MGX Minerals Inc. says it has doubled the adsorbtion rate for the company’s lithium extraction nanofiltration process which will significantly cut the cost of its process to extract lithium from oilfield brine.
Reagents reflect the single largest cost in the company’s lithium extraction process, the Vancouver-based company said. It has increased the adsorbtion rate from 20mg/g, milligram of lithium per gram of adsorbtion reagent to an optimized 40mg/g Li/reagent.
The advancement reduces reagent use and the direct cost of lithium chloride recovery from brine.
Additionally, reagent depletion in the lithium nanofilter has now been reduced to less than one per cent per cycle, increasing the operating time and associated recovery for the lithium nanofilter prior to requiring recoating with the reagent.
The work was completed by engineering partner PurLucid Treatment Solutions at its Calgary facility as part of the commissioning of the company’s first 120 cubic metre (750 barrel) per day small commercial lithium extraction system. The system is currently undergoing final flow testing and optimization in preparation for deployment.
The system utilizes a highly charged replaceable skin layer (RSL) membrane related to the nanofiltration and high intensity froth flotation (HiFF) system, known as nanoflotation, which collectively have demonstrated performance superiority over other processes typically used to remove contaminants, MGX said in a statement.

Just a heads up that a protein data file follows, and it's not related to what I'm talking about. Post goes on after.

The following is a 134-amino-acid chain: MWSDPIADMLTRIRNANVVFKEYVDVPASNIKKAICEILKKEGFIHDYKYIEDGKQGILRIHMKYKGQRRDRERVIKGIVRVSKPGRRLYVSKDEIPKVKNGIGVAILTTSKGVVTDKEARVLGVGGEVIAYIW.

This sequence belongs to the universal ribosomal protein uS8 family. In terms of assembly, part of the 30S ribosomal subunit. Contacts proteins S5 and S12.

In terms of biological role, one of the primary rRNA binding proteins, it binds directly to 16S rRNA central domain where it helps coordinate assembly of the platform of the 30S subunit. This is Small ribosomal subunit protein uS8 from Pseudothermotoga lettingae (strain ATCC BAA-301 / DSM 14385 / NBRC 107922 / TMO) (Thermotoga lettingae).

The technology allows ultra-high temperature water treatment (up to 700 degrees Celsius) at 10-30 times the efficiency of existing ultrafiltration systems and offers numerous environmental water purification and mineral extraction benefits, including contaminant removal, mineral recovery, reduced energy demand and small footprint, added MGX.
The first 1,200 cubic metre system is in final engineering design phase by engineering partner PurLucid. Fabrication is expected to commence shortly and be completed by summer.
The system is under contract for deployment at an oilsands SAGD site under a water purification agreement targeting a reduced cost of 50 per cent as compared with the current truck and dispose option, as well as reduction of physical bitumen waste product footprint, clean water reuse and minerals recovery.
The initial component design of a 2,400 cubic metre (13,000 barrels) per day system has been completed. The basic system and tanks are designed to fit within a 42 x 64 foot building housing nano-flotation pre-treatment sub-system, nano-filtration lithium and mineral extraction subsystem, mineral holding tanks, sludge processing and on-site laboratory, the company said.